fhEVM v0.2.0: New Operators, Simpler Syntax and Optimized Performances

October 17, 2023
Levent Demir

Since the release of Zama's fhEVM white paper and alpha code a few weeks ago, the Zama team has released many minor versions. The latest to date (v0.2.0) introduces a comprehensive set of operators designed to provide robust functionality and versatility.

Supported types

The following encrypted data types are now supported:

  • [.c-inline-code]ebool[.c-inline-code]
  • [.c-inline-code]euint8[.c-inline-code]
  • [.c-inline-code]euint16[.c-inline-code]
  • [.c-inline-code]euint32[.c-inline-code]

The equivalent signed types (and 64 bits) are coming soon. 

Arithmetic operators

Some operators are overloaded with the usual symbol, below is an example for addition overload:

# the transfer method received amount (euint32) 
balances[to] = balances[to] + amount;
# instead of
# balances[to] = TFHE.add(balances[to], amount);
  • Addition ([.c-inline-code]add[.c-inline-code])
  • Subtraction ([.c-inline-code]sub[.c-inline-code])
  • Multiplication ([.c-inline-code]mul[.c-inline-code])
  • Division ([.c-inline-code]div[.c-inline-code]) (only with plaintext divisor)
  • Remain ([.c-inline-code]rem[.c-inline-code]) (only with plaintext divisor)

Bitwise operators

The bitwise operations do not natively accept a mix of ciphertext and plaintext inputs, but the TFHE library adds function overloads to handle those cases.

// a & b
function and(euint8 a, euint8 b) internal view returns (euint8)

// implicit trivial encryption of `b` before calling the operator
function and(euint8 a, uint16 b) internal view returns (euint16)
  • Bitwise AND ([.c-inline-code]and[.c-inline-code])
  • Bitwise OR ([.c-inline-code]or[.c-inline-code])
  • Bitwise XOR ([.c-inline-code]xor[.c-inline-code])

Bit shift operators

The shift right operator can be used to perform division by powers of 2.

  • Shift Right ([.c-inline-code]shr[.c-inline-code])
  • Shift Left ([.c-inline-code]shl[.c-inline-code])

Comparison operators

The result of comparison operations is an encrypted boolean (ebool). In the backend, the boolean is represented by an encrypted unsigned integer of bit width 8, but this is abstracted away by the Solidity library.

  • Equal ([.c-inline-code]eq[.c-inline-code])
  • Not Equal ([.c-inline-code]ne[.c-inline-code])
  • Greater Than or Equal ([.c-inline-code]ge[.c-inline-code])
  • Greater Than ([.c-inline-code]gt[.c-inline-code])
  • Less Than or Equal ([.c-inline-code]le[.c-inline-code])
  • Less Than ([.c-inline-code]lt[.c-inline-code])

Additional operators

  • Minimum ([.c-inline-code]min[.c-inline-code])
  • Maximum ([.c-inline-code]max[.c-inline-code])
  • Negation ([.c-inline-code]neg[.c-inline-code])
  • Logical NOT ([.c-inline-code]not[.c-inline-code])

Now that we reviewed the common operators, let's deep dive into FHE specific ones.

CMUX operator

This operator offers the ability to assign a value among two possibilities based on a condition, while preserving the encrypted state of the data.

This operator takes three inputs. The first input [.c-inline-code]b[.c-inline-code] is of type [.c-inline-code]ebool[.c-inline-code] and the two others of type [.c-inline-code]euintX[.c-inline-code]. If [.c-inline-code]b[.c-inline-code] is an encryption of [.c-inline-code]true[.c-inline-code], the first integer parameter is returned. Otherwise, the second integer parameter is returned.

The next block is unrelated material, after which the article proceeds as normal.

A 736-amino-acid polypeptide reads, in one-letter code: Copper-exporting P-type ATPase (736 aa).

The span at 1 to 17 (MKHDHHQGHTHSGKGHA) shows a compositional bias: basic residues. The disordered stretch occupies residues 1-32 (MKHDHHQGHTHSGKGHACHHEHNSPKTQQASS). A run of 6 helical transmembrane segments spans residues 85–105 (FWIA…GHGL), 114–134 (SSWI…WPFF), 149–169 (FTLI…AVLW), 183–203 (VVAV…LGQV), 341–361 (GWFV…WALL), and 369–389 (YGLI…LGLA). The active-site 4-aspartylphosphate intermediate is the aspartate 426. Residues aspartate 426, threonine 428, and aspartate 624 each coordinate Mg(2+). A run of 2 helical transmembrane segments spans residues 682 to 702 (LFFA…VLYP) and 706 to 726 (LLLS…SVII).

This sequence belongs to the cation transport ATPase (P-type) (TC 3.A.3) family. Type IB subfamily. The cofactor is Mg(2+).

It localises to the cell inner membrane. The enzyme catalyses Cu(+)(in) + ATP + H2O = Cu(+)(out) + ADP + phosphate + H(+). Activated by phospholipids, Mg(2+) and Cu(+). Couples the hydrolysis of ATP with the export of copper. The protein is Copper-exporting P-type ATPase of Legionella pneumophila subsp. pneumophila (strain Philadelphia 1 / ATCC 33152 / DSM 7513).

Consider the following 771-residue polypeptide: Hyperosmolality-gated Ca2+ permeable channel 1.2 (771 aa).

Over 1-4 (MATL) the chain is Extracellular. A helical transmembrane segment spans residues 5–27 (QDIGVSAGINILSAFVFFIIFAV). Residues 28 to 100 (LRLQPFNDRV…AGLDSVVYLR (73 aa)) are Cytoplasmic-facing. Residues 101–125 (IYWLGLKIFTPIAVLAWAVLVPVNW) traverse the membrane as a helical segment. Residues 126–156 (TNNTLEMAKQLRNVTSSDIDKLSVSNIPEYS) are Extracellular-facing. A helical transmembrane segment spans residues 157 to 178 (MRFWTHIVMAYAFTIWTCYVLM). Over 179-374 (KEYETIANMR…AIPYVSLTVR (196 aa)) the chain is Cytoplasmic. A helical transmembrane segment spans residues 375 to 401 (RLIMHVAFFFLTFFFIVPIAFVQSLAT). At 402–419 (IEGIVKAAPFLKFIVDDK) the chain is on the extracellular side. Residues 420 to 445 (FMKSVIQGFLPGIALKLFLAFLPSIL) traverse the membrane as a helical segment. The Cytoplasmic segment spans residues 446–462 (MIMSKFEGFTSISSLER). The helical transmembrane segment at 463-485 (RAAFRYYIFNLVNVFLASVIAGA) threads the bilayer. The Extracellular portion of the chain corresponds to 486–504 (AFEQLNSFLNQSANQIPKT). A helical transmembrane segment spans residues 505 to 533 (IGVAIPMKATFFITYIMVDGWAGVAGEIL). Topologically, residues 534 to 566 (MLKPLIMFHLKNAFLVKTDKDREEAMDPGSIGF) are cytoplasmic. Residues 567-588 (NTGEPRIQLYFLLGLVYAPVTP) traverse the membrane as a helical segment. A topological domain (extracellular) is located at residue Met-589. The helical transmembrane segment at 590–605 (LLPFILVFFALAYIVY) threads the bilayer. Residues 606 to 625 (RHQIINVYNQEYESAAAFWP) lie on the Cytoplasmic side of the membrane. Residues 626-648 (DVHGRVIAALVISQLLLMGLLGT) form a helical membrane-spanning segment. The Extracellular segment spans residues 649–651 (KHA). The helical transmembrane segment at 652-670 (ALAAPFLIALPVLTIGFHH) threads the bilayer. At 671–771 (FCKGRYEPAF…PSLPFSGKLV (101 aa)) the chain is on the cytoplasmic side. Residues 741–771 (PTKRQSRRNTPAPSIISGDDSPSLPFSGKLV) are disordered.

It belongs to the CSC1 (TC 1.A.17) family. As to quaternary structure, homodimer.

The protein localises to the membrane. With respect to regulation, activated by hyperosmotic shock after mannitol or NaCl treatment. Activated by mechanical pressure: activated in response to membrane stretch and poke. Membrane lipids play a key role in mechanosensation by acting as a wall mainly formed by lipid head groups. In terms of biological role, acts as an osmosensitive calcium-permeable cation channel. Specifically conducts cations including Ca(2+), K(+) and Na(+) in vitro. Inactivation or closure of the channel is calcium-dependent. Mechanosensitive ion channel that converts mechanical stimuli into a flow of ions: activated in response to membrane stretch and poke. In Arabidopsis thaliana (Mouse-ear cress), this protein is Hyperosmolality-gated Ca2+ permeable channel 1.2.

// if (b == true) return val1 else return val2
function cmux(ebool b, euint8 val1, euint8 val2) internal view returns (euint8) {
  return TFHE.cmux(b, val1, val2);

Generating random encrypted integers

Random encrypted integers can be generated fully on-chain.

WARNING: Don't use in production! Integers are currently generated in the plain via a PRNG whose seed and state are public, while the state is on-chain. An FHE-based PRNG is coming soon, where the seed and state will be encrypted.

// Generate a random encrypted unsigned integer `r`.
euint32 r = TFHE.randEuint32();


Decryption currently occurs in the validator, which has full access to the private key (note that a threshold decryption protocol is under development). This function can potentially lead to information leakage, therefore, you should consider using [.c-inline-code]cmux[.c-inline-code] instead for safer operations.

function bid(bytes calldata encryptedBid) internal {
  euint32 bid = TFHE.asEuint32(encryptedBid);
  ebool isAbove = TFHE.le(bid, highestBid);

  // Be sure that the bid is above current highestBid

  // Replace highest bid
  highestBid = bid;


Remember that all inputs are encrypted under the network public key. To return a user specific data, we need to reencrypt the given data under the user-provided public key. 

// returns the decryption of `ciphertext`, encrypted under `publicKey`.
function reencrypt(euint32 ciphertext, bytes32 publicKey) internal view returns (bytes memory reencrypted)

Optimize performance using optReq

Instead of interrupting the transaction flow by decrypting conditions at each occurrence, we accumulate these conditions until the end of the transaction and perform a single decryption with [.c-inline-code]optReq[.c-inline-code]. If all conditions are satisfied, state changes are applied. If not, they are reverted. This approach streamlines the process and enhances efficiency.

Note: this efficiency comes at the price of paying the full transaction gas cost if one of the boolean conditions is false.

Finally, you now have the ability to use our specialized Remix instance, designed specifically to handle input encryption, but you can also take advantage of our dedicated Hardhat template, which includes a single-line command for launching a local fhEVM instance.

Additional links

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